yeovil at War
Cecil Ernest Sheppard Holwill
Died from his wounds in Mesopotamia
Cecil Ernest Sheppard Holwill was born in Yeovil in 1896, the son of solicitor's accountant Hubert Henry Holwill (1863-1947) and his second wife, Minnie Florence née Sheppard (1871-1957). He was baptised at St John's church on 17 April 1896. Hubert and Minnie were to have four children; Cecil, Ronald Eustace Henry (b1904), Joan Nellie (1909-1994) and Jack Dennis (1915-2003). In the 1901 census Hubert and Minnie were listed at Landslip Villas, Hendford - next door to Hendford House (today's Manor Hotel). Living with them were the four children from Hubert's first marriage - Gertrude (b1888), Leslie (b1889), Winifred (b1890) and Constance Louise (b1893) - as well as their own child, Cecil.
By 1910 the family had moved to Teddington, Surrey, where Hubert had a complete change of career and became a self-employed confectioner, tobacconist and newsagent. Constance and Cecil were still living at home, as were two new additions to the family; Ronald Eustace Henry (b1904) and Joan Nellie (b1910).
Cecil enlisted at Hounslow, Middlesex, although It is not clear when. He initially enlisted as a Private in the the Buffs (East Kent) Regiment with the Service Number 3581 but was later transferred to the 2nd (Garrison) Battalion, Northumberland Fusiliers with the Service Number 311080. This battalion was formed in October 1915 at Newcastle and went to India in February 1916.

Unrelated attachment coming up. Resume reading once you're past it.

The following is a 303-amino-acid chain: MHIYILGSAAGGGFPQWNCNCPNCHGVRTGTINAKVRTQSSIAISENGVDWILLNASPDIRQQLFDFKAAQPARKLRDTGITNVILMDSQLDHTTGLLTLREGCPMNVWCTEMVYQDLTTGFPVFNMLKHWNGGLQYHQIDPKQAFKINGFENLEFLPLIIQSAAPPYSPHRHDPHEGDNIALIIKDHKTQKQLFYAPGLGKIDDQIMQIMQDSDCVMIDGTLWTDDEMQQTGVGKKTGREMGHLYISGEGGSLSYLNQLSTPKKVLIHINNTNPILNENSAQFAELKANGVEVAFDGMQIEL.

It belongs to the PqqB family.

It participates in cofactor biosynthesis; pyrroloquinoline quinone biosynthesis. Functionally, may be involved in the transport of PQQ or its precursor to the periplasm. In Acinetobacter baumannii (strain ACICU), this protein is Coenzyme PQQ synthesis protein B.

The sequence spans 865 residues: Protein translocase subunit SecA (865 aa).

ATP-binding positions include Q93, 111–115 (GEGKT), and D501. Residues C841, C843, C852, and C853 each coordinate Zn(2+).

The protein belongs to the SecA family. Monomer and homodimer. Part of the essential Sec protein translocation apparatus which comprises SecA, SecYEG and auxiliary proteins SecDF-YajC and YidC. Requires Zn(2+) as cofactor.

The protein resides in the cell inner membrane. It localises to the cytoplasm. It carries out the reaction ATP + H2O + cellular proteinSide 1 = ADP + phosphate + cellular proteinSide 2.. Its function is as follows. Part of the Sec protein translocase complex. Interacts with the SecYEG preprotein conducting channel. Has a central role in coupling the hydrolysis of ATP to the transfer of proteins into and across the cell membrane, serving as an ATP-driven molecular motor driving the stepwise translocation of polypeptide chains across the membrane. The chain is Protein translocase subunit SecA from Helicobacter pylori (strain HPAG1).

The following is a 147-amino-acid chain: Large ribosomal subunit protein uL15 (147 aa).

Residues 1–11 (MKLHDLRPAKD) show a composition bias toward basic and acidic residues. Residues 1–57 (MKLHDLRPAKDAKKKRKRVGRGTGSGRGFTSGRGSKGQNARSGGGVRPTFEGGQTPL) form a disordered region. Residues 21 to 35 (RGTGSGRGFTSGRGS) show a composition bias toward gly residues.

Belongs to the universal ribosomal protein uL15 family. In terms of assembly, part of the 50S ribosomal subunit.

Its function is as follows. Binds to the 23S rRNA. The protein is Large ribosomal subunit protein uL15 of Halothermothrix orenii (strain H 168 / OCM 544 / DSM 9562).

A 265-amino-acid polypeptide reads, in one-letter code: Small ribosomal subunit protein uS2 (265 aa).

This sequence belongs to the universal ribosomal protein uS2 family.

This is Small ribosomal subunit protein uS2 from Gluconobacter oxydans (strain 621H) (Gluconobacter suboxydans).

Cecil's whereabouts are somewhat uncertain since the 2nd (Garrison) Battalion, Northumberland Fusiliers joined the Sialkot Brigade, 2nd (Indian) Division and between March 1916 and March 1917 in the 6th Poona divisional area. From March 1917 until October 1917 the battalion remained with the Division but at Ahmednagar. Then from October 1917 to May 1918 it was transferred to the Ahmednagar Brigade.
However, some men of the 2nd (Garrison) Battalion Northumberland Fusiliers, including Cecil Holwill, served in Mesopotamia from March 1917 until 1919. Whether this was the whole battalion, or elements of it, is not clear but the Battalion lost 179 men during the First World War and the majority died from sickness in Mesopotamia. It seems certain that all or part of the 2nd (Garrison) Battalion Northumberland Fusiliers arrived in Basra in late February or early March 1917. The deaths in Mesopotamia appeared to be mostly from sickness. The Garrison Battalion of the Northumberland Fusiliers appears to have remained in Mesopotamia until the winter of 1918.
Certainly Cecil was at Kut al Amara where the Allies were in constant conflict with the Turkish army. Cecil was seriously wounded while at Kut and it appears that he was sent back to England to recuperate. However he died on 27 May 1918 and is buried in Teddington cemetery. His name is not recorded on the War Memorial in the Borough.
British troops on the banks of the River Tigris during the siege of Kut, early 1916.
British soldiers at Kut al-Amara, 1916.
A British supply depot at Kut al-Amara, 1916.
The Commonwealth War Graves Commission certificate in memory of Cecil Holwill.
Cecil Holwill's grave in Teddington Cemetery.